In the spring, summer and fall months, my six hundred sheep are on the move throughout the Swabian Alb. They graze our fresh valley meadows and the extremely herb-rich juniper heaths. By the way, their occurrence, which is unique and protected throughout Europe, is thanks to our four-legged landscape gardeners. Apart from that, besides the rare gentian, numerous orchid species bloom, which are typical for the Filsalb like bushes, hedges, oak and beech forests.
As a result, not only did a large part of the grazed Alb areas fall victim to natural succession, but also a large piece of our cultural heritage. Although this fact is sad, it still reminds me daily why I chose this profession.
Just as typical for our region as flora and fauna, is also the image of the shepherd with his flock. For centuries, our profession has shaped the landscape of the Swabian Alb and has thus contributed significantly to its current image as a cultural landscape. So it is still an ecologically enormously valuable vocation, which is dying due to the price decline of wool and the enormous price pressure of lamb imports from overseas. Many shepherds gave up or retreated to outlying pastures.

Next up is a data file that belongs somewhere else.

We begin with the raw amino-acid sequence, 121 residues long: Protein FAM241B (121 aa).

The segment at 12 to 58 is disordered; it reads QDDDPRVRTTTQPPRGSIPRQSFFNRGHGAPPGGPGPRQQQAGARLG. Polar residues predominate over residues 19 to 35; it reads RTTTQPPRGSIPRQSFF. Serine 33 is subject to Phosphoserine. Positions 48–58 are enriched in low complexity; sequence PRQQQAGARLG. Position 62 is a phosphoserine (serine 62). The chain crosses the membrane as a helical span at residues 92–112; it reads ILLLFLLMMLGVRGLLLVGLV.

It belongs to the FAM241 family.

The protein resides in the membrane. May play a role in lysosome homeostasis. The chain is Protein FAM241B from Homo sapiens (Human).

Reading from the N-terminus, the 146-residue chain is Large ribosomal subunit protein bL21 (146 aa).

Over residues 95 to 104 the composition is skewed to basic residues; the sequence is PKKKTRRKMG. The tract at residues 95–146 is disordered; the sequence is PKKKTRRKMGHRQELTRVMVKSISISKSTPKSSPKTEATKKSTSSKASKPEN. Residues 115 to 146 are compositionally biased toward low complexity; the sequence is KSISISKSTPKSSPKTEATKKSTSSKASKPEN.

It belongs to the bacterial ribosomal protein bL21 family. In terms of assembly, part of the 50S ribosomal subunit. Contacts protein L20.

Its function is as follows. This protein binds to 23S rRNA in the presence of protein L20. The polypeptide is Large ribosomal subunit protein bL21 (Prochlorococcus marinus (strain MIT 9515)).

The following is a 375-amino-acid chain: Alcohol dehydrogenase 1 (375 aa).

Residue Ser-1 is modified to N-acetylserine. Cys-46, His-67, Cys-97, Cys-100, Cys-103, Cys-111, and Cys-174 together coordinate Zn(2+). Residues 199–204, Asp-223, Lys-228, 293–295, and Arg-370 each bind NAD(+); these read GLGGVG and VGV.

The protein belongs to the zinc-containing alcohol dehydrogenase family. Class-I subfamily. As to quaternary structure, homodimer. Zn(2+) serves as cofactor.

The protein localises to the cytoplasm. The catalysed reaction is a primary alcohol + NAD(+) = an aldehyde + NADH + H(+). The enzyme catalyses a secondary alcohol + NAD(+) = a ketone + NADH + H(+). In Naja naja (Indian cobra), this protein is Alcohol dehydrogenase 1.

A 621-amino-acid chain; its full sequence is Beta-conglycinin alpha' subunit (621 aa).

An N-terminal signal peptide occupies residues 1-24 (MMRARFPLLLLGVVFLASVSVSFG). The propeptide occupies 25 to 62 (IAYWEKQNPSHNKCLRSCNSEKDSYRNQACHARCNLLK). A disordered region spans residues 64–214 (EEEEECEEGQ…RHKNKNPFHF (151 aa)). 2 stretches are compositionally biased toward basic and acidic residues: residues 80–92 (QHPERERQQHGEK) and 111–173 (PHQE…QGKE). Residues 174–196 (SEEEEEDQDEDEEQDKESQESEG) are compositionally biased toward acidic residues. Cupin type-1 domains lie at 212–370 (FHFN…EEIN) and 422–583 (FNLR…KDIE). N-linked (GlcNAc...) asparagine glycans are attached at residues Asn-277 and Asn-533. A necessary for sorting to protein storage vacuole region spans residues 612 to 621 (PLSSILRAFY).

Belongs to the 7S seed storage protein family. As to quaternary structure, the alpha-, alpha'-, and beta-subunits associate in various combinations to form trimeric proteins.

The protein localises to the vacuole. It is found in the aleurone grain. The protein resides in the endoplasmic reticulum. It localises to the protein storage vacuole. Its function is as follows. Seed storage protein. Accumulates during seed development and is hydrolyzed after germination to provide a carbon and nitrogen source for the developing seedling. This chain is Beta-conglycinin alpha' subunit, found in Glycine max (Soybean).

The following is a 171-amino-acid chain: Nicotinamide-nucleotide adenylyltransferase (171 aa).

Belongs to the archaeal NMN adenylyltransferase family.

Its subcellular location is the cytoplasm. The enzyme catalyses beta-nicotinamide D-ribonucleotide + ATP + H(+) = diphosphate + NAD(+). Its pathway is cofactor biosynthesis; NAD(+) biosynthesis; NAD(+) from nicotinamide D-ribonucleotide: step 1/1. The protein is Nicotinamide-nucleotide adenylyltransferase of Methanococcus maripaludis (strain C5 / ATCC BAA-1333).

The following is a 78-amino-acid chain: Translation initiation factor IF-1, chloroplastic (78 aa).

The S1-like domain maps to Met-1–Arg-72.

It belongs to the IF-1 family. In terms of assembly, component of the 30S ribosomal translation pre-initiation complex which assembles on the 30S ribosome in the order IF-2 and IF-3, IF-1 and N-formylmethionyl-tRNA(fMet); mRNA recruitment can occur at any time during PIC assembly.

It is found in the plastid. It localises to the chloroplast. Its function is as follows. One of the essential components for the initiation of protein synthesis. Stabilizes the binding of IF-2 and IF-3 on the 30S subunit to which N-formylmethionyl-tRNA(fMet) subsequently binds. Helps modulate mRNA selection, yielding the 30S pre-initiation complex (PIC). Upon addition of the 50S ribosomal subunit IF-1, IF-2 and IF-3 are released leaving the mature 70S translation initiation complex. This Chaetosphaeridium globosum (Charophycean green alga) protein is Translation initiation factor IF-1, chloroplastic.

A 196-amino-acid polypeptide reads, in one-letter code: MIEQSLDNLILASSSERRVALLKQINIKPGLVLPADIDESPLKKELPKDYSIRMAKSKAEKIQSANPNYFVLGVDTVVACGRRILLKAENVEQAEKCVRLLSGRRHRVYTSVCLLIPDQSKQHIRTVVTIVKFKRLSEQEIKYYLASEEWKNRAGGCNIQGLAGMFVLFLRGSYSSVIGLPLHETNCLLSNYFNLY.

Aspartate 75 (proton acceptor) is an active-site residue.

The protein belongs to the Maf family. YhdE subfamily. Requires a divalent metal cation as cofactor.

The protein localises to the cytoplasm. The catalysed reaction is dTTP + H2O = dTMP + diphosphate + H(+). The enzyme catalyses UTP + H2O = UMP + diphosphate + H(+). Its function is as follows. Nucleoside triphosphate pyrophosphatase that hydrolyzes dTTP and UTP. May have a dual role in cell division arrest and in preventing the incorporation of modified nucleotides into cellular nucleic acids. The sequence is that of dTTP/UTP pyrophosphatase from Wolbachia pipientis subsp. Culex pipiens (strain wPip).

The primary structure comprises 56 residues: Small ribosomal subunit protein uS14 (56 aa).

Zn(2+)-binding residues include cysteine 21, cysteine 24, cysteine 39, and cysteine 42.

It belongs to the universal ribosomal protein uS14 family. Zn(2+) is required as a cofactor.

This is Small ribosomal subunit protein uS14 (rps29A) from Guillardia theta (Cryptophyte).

And so, day in and day out, I move across the pastures with my furry four-legged friends. The unique calcareous meadows and juniper heaths are our responsibility and we carry it gladly and with passion. Grazing preserves habitats for rare plant and animal species that have adapted there to the natural conditions that have existed for centuries.